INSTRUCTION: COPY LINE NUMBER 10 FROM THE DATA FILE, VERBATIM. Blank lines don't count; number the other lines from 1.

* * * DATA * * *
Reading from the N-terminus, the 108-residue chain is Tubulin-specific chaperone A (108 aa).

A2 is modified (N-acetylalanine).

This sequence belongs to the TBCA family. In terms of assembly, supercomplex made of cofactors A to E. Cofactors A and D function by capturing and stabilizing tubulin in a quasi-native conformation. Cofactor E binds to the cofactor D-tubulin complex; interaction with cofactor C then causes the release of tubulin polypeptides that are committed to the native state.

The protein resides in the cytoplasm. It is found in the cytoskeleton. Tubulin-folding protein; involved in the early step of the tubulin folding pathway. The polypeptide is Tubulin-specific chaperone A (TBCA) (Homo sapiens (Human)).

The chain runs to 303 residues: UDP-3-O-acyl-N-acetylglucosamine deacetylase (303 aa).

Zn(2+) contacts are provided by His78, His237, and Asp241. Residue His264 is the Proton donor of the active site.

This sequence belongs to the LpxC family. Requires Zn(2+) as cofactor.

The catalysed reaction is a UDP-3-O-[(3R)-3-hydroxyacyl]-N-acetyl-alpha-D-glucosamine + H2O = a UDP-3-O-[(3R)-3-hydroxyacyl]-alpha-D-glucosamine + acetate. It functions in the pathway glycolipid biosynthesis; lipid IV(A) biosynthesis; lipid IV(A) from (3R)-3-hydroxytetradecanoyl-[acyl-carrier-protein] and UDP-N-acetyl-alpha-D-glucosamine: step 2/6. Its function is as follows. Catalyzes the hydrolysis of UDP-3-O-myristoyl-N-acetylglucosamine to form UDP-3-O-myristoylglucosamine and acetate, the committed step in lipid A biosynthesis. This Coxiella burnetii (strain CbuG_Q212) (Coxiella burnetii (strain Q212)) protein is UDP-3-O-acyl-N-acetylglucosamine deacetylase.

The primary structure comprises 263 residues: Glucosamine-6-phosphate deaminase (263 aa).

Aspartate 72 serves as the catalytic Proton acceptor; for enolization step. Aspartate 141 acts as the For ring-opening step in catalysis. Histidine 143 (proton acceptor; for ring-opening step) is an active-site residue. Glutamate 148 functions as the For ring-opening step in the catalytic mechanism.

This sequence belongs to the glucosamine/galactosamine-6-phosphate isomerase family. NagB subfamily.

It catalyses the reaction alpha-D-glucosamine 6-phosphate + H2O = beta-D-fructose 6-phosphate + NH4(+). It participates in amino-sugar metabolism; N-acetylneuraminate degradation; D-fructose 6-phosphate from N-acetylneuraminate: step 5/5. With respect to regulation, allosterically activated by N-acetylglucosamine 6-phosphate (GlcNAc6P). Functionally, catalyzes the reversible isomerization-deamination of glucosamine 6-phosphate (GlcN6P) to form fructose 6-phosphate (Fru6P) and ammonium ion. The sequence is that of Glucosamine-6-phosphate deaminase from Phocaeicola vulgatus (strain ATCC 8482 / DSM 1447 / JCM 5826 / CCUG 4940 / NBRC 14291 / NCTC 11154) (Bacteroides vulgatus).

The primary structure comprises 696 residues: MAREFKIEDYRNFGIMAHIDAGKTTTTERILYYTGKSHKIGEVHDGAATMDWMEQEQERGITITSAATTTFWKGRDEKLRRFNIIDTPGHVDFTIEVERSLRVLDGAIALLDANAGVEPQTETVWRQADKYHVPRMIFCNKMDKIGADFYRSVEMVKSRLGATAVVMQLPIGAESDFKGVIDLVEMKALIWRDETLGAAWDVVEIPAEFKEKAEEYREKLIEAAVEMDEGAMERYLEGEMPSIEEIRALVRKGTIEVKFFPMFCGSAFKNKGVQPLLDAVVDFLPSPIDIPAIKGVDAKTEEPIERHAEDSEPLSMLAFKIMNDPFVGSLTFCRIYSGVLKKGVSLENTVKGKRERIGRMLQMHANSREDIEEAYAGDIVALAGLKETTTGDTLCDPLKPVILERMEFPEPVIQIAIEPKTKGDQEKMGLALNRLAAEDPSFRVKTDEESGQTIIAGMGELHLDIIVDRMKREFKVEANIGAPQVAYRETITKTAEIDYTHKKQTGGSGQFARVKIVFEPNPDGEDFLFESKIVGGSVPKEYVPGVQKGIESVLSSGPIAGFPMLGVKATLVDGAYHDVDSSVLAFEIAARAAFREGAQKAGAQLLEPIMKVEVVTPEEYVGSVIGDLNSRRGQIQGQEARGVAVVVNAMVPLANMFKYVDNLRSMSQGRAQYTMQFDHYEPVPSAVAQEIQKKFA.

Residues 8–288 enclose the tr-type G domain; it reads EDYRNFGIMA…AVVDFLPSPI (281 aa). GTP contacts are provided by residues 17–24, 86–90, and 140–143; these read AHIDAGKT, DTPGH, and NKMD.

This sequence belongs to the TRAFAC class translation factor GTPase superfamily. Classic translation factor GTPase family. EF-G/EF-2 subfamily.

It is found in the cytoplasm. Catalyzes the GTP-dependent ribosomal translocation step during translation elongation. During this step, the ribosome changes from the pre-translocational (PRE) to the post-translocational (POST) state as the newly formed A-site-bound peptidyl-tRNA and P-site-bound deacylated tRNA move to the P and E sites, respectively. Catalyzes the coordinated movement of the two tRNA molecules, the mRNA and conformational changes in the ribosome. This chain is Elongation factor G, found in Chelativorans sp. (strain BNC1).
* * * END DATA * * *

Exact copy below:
Aspartate 72 serves as the catalytic Proton acceptor; for enolization step. Aspartate 141 acts as the For ring-opening step in catalysis. Histidine 143 (proton acceptor; for ring-opening step) is an active-site residue. Glutamate 148 functions as the For ring-opening step in the catalytic mechanism.